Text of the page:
Moonwalker breakfast sandwich Credit: J. Kirby Torres

When Arlene Luna moved back to Chicago in December 2020 she discovered that all of her old classmates from the now-defunct Cooking and Hospitality Institute of Chicago had left the life.

“Everyone that I knew from back then is no longer in the business,” she says. “I came back and started looking up a few people, and they were all either retired and no longer cooking, selling products, or doing research and development.”

Luna hadn’t. She’d spent the previous 15 years cooking in southern California in the country club, fine dining, and catering kitchens of Palm Springs, and later Long Beach. In June 2020 she’d been clocking five hours a day on the 405, commuting to a private chef gig 30 miles away in Beverly Hills. The pandemic put a stop to that.

A family visit home to Avondale convinced her it was time to move back, and she convinced her boyfriend, John “Jack” Blue, a recent accounting school graduate, to join her. Her sister happened to own an empty loft across the street from where she’d attended Madonna High School, and they planned to settle in. As they prepared to move, her sister noticed that an abandoned taqueria just 300 feet away was available for lease.

“Thirty years ago when I was a freshman I was always thinking, ‘If I want to eat something really good I have to go further east,’” she says. “Everything was east of Western.” Even now, there’s a couple of diners and a bunch of fast-food joints within the immediate orbit, but no one’s offering the fresh, local, made-to-order food she knew the neighborhood needed.

“‘You’ll be able to moonwalk to work,’” her brother told her, and since luna is Spanish for moon, Moonwalker Cafe seemed like the right name. Luna already knew she wanted to source her bread from Evanston’s Hewn Bakery, and she wanted to serve Dark Matter Coffee, but with few remaining industry contacts, she took to Instagram to discover the other products she needed: kombucha from Vargo Brother Ferments; syrups from Jo Snow; Berkshire ham and sausage for breakfast sandwiches from Catalpa Grove Farm; and Hewn pastries and Do-Rite Donuts to supplement Luna’s croissants.

Unicorn Blood latte spiked with beet juice Credit: Courtesy Moonwalker Cafe

Blue, who’d had relatively little restaurant experience, submitted to a few days of basic barista training at Dark Matter HQ and began to develop what would become a number of signature drinks: the mocha, coconut milk, and almond milk Almond Joyous latte; Jarritos tamarind soda matcha; Unicorn Blood latte spiked with beet juice.

Moonwalker opened its doors in early August with the first of what would become many of Luna’s own popular signatures: a house-smoked, hand-carved turkey sandwich on Hewn country loaf, with lettuce, tomato, and a choice of chili and/or garlic aioli. Available only on Wednesdays, it sold out each week.

Mostly open for breakfast and lunch, Luna and Blue tried to meet more of the neighborhood’s demand for thoughtful, real food with Sunday morning biscuits and gravy, and sold out Friday night pop-ups featuring “whatever Jack craves”: smoked brisket sandwiches, chicken parmesan, boeuf bourguignon, and west coast In-N-Out-style burgers. “Jack was having withdrawals,” she says.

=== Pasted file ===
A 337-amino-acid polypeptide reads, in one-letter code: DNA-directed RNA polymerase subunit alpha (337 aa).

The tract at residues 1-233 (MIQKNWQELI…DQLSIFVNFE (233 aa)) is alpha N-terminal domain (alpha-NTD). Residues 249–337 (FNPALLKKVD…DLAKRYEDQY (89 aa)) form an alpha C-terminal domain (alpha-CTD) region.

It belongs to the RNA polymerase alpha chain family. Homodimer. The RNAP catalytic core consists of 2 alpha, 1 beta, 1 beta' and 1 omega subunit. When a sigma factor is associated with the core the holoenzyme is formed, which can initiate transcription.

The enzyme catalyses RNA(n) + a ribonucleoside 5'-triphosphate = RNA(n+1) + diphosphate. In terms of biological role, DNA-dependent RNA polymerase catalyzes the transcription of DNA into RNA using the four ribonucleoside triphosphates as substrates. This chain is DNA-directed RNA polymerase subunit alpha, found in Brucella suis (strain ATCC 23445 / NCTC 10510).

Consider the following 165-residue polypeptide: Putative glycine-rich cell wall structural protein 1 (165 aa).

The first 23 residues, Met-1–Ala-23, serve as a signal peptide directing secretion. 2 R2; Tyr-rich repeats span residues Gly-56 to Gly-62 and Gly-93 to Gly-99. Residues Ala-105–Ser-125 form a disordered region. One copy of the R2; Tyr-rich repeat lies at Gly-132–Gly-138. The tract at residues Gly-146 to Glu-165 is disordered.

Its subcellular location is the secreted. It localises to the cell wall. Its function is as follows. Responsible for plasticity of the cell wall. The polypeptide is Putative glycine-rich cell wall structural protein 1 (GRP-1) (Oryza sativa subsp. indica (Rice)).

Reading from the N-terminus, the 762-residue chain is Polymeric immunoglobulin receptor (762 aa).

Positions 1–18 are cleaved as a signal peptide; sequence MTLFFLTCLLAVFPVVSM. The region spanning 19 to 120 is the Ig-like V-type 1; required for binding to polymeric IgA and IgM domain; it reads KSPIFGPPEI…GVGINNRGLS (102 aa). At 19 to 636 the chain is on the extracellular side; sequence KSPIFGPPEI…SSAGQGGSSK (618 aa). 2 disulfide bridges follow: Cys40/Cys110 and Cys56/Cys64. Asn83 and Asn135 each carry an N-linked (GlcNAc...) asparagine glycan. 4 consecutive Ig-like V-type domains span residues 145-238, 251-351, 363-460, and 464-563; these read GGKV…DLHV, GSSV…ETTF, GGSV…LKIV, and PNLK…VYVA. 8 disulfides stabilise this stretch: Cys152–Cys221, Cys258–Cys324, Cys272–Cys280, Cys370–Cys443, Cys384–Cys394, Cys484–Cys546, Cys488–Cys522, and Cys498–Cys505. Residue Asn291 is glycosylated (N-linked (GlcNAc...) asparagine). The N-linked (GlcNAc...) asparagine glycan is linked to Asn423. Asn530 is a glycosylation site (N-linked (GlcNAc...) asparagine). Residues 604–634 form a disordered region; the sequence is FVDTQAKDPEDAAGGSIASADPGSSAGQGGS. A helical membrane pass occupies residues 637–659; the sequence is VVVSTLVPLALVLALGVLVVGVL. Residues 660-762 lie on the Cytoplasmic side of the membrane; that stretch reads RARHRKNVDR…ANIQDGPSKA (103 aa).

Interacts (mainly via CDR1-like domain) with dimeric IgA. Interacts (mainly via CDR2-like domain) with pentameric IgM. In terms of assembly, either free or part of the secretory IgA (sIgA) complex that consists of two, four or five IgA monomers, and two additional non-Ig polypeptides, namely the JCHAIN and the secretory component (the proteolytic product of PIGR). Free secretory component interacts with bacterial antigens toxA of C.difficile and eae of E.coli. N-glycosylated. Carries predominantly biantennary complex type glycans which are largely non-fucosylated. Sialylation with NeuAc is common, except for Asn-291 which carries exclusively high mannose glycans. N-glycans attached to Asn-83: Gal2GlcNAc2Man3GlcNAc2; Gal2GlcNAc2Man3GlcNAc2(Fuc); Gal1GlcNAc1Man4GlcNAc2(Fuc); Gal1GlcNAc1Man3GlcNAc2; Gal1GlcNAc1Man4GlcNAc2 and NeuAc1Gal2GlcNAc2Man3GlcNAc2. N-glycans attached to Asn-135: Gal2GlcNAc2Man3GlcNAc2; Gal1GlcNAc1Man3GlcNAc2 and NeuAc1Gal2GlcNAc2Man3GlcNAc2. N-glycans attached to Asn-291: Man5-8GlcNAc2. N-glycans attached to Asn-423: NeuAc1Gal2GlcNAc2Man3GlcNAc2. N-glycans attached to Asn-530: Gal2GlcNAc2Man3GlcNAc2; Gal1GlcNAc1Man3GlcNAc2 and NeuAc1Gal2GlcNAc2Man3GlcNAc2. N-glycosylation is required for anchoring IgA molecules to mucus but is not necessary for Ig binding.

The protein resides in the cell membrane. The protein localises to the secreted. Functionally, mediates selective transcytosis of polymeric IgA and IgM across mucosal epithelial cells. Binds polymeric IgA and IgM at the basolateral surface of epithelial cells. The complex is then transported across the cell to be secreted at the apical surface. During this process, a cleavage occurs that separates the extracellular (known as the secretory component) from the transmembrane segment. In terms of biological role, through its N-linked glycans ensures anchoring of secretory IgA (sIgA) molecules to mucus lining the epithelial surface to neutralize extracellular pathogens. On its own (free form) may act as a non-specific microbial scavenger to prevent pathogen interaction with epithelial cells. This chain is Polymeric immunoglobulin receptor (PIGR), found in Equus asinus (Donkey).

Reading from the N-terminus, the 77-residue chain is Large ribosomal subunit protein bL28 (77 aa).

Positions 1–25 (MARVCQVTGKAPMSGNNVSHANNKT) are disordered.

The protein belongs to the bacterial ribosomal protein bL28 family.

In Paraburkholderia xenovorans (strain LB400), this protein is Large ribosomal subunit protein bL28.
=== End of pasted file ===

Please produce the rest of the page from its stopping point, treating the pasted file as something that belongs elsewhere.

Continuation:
“I tell her what I want, and she makes it happen,” says Blue. This impulsive approach extends to the daytime menu, which is ever changing in line with the seasons and an increasing influx of new, word-of-mouth visitors coming from outside the neighborhood; the turkey sandwich is temporarily 86’d in consideration of holiday oversaturation (but back next week). 

Tomato or split pea soup bread bowls are currently having a moment, as is an off-menu breakfast burrito, and the coquito latte, based on the eggnog-like Puerto Rican holiday drink that’s been given an extended run.

“People keep coming in specifically for that drink,” says Luna, who makes her own evaporated and condensed coconut milk for it. “In southern California it’s something that almost nobody knows. When I was out there I always made it for different holiday events. Growing up in Chicago you either had a friend or neighbor that would bring your family a bottle. We’re definitely keeping that on the menu through the winter months.”

Chopped brisket sandwich Credit: Courtesy Moonwalker Cafe

Neighborhood support has allowed them to hire two employees, including Kelsey Summers, a neighborhood home baker who started Gold Dust Bakery during the pandemic and was looking for professional kitchen experience. Luna is planning to teach her how to make bagels in house.

They’re also planning to restart and expand their evening pop-ups after a holiday hiatus, perhaps inviting other chefs into the kitchen to cook for the neighbors, who just seem excited that outsiders are taking notice of this once overlooked pocket of Avondale. A recent blurb in Chicago caused a stir. People were just coming in like, ‘Wow, you guys made this list.’ They felt like it was for them—and that’s kind of what we hoped for; that people would think that it’s a place that belongs to them.”

Moonwalker Cafe
4101 W. Belmont
773-628-7945
moonwalkerchicago.com
instagram.com/moonwalkercafe

On January 31, Luna and Blue will be expanding their orbit further when they arrive at the Kedzie Inn in Irving Park as part of the second season of Monday Night Foodball, the Reader’s weekly chef pop-up series. Watch this space for details.